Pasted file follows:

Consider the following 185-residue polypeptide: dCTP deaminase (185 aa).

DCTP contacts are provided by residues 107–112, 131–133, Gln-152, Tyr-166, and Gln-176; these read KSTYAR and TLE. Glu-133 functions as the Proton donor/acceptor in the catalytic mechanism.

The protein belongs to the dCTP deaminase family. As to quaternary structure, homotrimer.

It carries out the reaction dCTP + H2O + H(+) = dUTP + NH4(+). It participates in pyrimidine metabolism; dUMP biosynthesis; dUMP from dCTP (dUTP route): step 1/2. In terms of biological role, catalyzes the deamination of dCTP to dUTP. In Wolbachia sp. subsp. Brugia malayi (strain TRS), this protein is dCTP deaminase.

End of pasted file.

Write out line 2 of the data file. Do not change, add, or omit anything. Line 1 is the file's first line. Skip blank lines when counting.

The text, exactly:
DCTP contacts are provided by residues 107–112, 131–133, Gln-152, Tyr-166, and Gln-176; these read KSTYAR and TLE. Glu-133 functions as the Proton donor/acceptor in the catalytic mechanism.